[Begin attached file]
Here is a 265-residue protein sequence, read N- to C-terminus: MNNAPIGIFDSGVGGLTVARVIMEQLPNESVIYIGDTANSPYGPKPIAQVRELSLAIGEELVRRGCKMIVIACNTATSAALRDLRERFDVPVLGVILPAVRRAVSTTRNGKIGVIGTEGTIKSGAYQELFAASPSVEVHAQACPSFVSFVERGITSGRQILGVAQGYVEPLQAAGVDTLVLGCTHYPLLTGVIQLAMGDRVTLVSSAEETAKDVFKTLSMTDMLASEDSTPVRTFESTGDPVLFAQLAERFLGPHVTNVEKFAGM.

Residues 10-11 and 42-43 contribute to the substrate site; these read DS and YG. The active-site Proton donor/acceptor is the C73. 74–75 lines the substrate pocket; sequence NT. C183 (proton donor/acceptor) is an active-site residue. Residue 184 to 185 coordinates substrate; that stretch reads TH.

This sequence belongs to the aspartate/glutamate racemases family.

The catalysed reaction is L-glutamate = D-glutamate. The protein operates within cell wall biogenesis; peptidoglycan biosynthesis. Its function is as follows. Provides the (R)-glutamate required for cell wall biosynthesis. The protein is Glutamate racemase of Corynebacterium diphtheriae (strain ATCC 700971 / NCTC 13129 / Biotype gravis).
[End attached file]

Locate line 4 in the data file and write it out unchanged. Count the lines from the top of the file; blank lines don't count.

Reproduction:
The catalysed reaction is L-glutamate = D-glutamate. The protein operates within cell wall biogenesis; peptidoglycan biosynthesis. Its function is as follows. Provides the (R)-glutamate required for cell wall biosynthesis. The protein is Glutamate racemase of Corynebacterium diphtheriae (strain ATCC 700971 / NCTC 13129 / Biotype gravis).